|Born||in Washington, District of Columbia, USA|
|Died||in Playa del Rey, Los Angeles, California, USA|
|Birth Name||William Churchill De Mille|
|Height||5' 9½" (1.77 m)|
Mini Bio (1)
William Churchill de Mille, the older brother of Hollywood legend Cecil B. DeMille (W.C. retained the family spelling of his name) and father of Tony Award-winning choreographer Agnes de Mille, was born in Washington, North Carolina, on July 25, 1878. His father, Henry C. DeMille, was a playwright who had six plays produced on Broadway from 1887-90, while his mother, Beatrice DeMille, the former Matilda Beatrice Samuel, wrote one play in collaboration with Harriet Ford, "The Greatest Thing in the World," that played on Broadway in 1900. It was perhaps inevitable that after graduating from Columbia University W.C. would become a successful Broadway playwright
His first play, "Strongheart," debuted on January 30, 1905, at the Hudson Theatre and ran for 66 performances, closing on February 20th of that year. It was revived at the Savoy Theatre on August 28th and played for 32 performances before closing on September 20th. His farce "The Genius" played in repertory at the Bijou Theatre for 35 performances starting on Halloween Day 1906, while his next play, "Classmates," written in collaboration with Margaret Turnbull, was more successful, totaling 102 performances after opening at the Hudson on August 29, 1907.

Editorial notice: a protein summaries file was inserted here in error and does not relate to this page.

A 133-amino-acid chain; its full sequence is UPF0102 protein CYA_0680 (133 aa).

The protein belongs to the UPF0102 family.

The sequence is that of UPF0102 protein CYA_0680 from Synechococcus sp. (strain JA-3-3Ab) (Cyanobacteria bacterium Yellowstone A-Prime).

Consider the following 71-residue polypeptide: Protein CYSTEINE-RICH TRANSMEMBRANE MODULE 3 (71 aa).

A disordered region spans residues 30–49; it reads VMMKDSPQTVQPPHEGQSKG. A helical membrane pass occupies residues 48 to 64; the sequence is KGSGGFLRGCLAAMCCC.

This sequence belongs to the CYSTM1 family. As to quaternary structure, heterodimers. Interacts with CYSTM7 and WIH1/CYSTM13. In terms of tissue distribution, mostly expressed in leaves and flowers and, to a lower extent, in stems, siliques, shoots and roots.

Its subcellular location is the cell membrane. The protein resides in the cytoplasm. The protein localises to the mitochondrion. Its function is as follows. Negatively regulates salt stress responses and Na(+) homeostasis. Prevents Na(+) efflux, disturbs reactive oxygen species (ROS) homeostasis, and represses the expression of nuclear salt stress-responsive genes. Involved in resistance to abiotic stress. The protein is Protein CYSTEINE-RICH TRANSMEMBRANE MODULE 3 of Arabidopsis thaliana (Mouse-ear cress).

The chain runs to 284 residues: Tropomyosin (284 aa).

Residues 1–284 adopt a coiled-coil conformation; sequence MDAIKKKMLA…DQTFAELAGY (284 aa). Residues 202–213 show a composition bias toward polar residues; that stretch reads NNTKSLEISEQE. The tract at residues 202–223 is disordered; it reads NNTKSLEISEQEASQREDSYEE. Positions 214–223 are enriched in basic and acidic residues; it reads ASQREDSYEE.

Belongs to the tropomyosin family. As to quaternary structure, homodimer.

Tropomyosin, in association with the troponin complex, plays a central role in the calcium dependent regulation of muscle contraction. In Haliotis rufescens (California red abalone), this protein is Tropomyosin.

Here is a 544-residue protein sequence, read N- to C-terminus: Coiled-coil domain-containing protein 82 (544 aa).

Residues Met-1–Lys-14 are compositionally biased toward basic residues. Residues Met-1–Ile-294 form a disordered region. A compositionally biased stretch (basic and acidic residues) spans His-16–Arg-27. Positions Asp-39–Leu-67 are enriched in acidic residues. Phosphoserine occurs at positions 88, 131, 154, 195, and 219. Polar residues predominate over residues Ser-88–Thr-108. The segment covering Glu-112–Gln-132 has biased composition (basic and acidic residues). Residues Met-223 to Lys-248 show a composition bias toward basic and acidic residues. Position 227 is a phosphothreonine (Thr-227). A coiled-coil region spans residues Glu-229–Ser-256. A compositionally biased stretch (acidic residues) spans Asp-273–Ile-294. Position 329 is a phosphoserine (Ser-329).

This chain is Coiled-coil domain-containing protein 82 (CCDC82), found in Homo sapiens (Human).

His true first hit, "The Warrens of Virginia," debuted at the Belasco Theatre on December 3, 1907. Produced by legendary Broadway impresario David Belasco, the play--the cast of which included deMille's brother Cecil--featured the Broadway debut of a young Canadian actress named Mary Pickford. Transferring from the Belasco to the Stuyvesant Theatre on May 4, 1908, the play racked up a total of 380 performances. W.C. collaborated with brother C.B. on the writing of "The Royal Mounted," which debuted at the Garrick Theatre on April 6, 1908. Co-directed by C.B. and Cyril Scott, the play closed after only 32 performances.